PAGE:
inventory development stage.
Some stakeholders address the concern of designating properties as "brownfields" by using the inventory
only as an internal tool to prioritize resources, with none of its information publicly available. Other
jurisdictions make some data publicly available while keeping other data private; for instance, offering
publicly-accessible information only for publicly-owned properties. As long as the actual or potential
contamination on these properties is not misrepresented, some stakeholders do not use "brownfield" or
"contaminated land" labels within their inventories, preferring broader descriptions such as land and
buildings available for redevelopment.

Most stakeholders seek  some sort of release from property owners to list their site's information. As part of
this process, it is explained to property owners that such releases do not act as an admission  or recognition of
any site contamination.  Frequently, listing may help a property owner realize the potential of the property by
attracting developers who offer to clean up any contamination. As part of the effort to de-stigmatize

properties on brownfields inventories, many states work with landowners to emphasize that the definition of
brownfield includes properties with the potential presence of contamination and that listing a property in an
inventory does not change any actual condition of the land.

Inventory Ownership

Another legal/regulatory consideration when
developing a property inventory is identifying
and agreeing upon who "owns" the inventory.
Many different offices or departments within
an organization are typically involved in
creating and using the inventory—the
environmental or health department, the tax
office, the economic/community development
office, etc. Identifying the roles and
responsibilities of each  department in the
planning stage will help overcome some of the
inherent challenges in working on this type of
inter-departmental effort.

New shopping center on former petroleum site
         in Hartford, Connecticut
To help address concerns regarding limited resources, each stakeholder needs to consider the intended use of
the inventory and what information needs to be collected to meet overall goals. The inventory does not need
to be a complex, comprehensive tool if the stakeholder has limited funds or staff resources. For instance,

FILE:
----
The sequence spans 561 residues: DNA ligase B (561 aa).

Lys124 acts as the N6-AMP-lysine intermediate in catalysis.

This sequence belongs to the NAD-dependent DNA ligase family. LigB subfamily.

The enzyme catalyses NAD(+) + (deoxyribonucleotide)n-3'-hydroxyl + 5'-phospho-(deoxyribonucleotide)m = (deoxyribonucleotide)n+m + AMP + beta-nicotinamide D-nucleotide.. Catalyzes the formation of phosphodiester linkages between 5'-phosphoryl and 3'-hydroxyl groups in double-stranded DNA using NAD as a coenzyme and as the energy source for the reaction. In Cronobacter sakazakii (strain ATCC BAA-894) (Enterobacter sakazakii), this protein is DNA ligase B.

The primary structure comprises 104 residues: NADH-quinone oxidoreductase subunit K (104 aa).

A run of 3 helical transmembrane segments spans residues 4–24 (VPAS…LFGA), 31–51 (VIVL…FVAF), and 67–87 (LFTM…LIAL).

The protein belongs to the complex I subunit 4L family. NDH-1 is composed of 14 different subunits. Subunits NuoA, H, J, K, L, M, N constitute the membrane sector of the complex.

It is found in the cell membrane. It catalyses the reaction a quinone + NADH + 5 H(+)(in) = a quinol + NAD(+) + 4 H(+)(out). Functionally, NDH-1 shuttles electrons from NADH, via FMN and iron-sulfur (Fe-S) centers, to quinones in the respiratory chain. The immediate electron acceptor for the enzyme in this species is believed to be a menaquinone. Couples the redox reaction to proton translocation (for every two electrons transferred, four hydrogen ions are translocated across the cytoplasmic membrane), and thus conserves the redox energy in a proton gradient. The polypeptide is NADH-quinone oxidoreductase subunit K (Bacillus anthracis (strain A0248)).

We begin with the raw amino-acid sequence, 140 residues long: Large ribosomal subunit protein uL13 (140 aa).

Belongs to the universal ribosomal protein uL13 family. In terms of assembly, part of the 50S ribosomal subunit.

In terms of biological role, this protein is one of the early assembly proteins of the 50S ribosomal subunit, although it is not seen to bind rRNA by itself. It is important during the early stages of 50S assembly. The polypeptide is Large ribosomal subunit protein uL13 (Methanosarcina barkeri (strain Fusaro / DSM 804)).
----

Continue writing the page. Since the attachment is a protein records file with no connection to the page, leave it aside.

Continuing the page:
while a GIS Web-based inventory might be helpful or even necessary in some communities, this level of
complexity would not be needed for others.

In ventory Maintenance

Another consideration is how, once developed, the inventory will be updated and managed. This
consideration will determine the inventory's level of complexity (i.e., how many different types of data will
be included). Site information can change, and data will need to be updated and tracked. Once a site
inventory has been planned and built, its manager must ensure that it is used to meet its stated purposes:
inventories often go underutilized.  An inventory manager and the inventory's key stakeholders  should
occasionally reevaluate the inventory's purpose, design, and content to ensure it continues to meet program
needs, and they should consider upgrades if needed.

Petroleum brownfields site inventories have different functions and capabilities, ranging from tracking basic
information to complex tasks such as aiding in site prioritization. Typical functions include site monitoring
and tracking; data retrieval, exchange, and reporting; site planning and prioritizing; and marketing and public
outreach. Following are descriptions of inventory functions. Understanding an inventory's potential functions
and capabilities can help determine whether your program should develop a site inventory.

•   Site Monitoring And Tracking - organizing and maintaining brownfields property-related information

•   Data Retrieval, Exchange, And Reporting - obtaining information through inventory outputs, data
    queries, and user-system interfaces and/or sharing data between stakeholders (including fulfilling EPA
    grant reporting requirements)

    Prioritization And Planning - arranging brownfields properties based on criteria and associated
    thresholds and/or preferences;  ranking properties based on user-defined criteria to help identify priority
    sites for investigation, cleanup, and redevelopment

•   Marketing And Public Outreach - advertising brownfields properties available for cleanup and